The early symptoms of pneumococcal disease can be non-specific and difficult to distinguish from common infections of childhood.
As the pneumococcal disease progresses, it may localise to specific organ systems and manifest symptoms which bring the diagnosis to attention.
These include pneumonia (infection in the lungs), meningitis (infection of the outer coverings of the brain), middle ear infections or even bacteraemia (infection that has spread into the bloodstream).
The gold standard of diagnosis is still by bacterial cultures which usually take at least 48 to 72 hours for confirmation.
Patients can present with fever, cough, progressing to breathlessness and chest pain and other constitutional symptoms such as lethargy and poor appetite.
Patients can present with ear pain, discharge or just fever. Younger children can present with tugging at the ear or irritability.
Most of the symptoms and signs are similar for both the bacterial and the viral meningitis, and there is no one symptom or sign that are specifically indicate one or the other. The common clinical symptoms that may indicate meningitis are fever associated with seizures, impairment of consciousness, irritability, lethargy, nausea and/or vomiting.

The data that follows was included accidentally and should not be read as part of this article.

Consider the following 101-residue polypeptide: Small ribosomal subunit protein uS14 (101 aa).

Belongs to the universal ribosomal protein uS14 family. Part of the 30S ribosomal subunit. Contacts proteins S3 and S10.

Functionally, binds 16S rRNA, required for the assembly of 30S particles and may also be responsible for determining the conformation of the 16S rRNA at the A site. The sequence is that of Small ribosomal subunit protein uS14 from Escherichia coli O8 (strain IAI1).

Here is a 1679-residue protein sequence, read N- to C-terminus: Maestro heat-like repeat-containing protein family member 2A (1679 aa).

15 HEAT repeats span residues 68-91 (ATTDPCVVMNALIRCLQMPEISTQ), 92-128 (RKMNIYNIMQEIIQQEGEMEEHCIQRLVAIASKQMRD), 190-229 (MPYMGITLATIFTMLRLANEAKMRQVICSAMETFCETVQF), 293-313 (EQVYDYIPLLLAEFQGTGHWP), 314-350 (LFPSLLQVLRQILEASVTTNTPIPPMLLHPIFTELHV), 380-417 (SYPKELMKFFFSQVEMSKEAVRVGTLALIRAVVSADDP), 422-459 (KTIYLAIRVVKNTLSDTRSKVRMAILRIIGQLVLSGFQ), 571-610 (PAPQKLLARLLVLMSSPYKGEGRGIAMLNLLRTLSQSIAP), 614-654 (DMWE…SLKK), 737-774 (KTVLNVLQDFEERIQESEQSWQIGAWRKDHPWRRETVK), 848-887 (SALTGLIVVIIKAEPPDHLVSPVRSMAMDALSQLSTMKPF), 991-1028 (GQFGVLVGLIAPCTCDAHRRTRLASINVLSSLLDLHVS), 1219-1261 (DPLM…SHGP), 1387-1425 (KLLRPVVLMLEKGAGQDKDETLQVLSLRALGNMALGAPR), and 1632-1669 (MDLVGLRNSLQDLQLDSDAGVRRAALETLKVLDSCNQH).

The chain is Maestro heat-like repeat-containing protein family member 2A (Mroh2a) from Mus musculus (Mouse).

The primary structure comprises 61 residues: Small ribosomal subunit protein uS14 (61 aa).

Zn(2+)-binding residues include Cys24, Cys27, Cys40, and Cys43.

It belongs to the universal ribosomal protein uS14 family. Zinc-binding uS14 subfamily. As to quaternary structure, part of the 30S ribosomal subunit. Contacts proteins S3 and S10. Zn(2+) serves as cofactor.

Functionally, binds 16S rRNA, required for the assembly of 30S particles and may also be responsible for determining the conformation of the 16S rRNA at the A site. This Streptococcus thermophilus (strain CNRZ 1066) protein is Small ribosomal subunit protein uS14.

The important signs indicating meningitis includes neck stiffness (pain or resistance to someone flexing the child's neck) and increased sensitivity to light (photophobia), usually in the presence of drowsiness or irritability.
For young infants where the anterior fontanelle (the soft spot on the top of the head) has not closed, this could be under increased pressure and bulging out of the scalp (bulging fontanelle). Signs of bleeding under the skin (purpuric rash) together with other symptoms or signs indicating involvement of the brain may also suggest bacterial meningitis.
Bacterial meningitis is the most serious and potentially fatal disease caused by the pneumococcal bacteria.
Any form of bacterial meningitis is serious, and death can occur due to septicemic (blood poisoning) shock from the bacterial invasion of the blood stream. Death can also occur due to severe brain swelling that result in compression/pressure on the vital centres in the brainstem. Mortality from bacterial meningitis is approximately 5% - 20% depending on the virulence of micro-organism involved.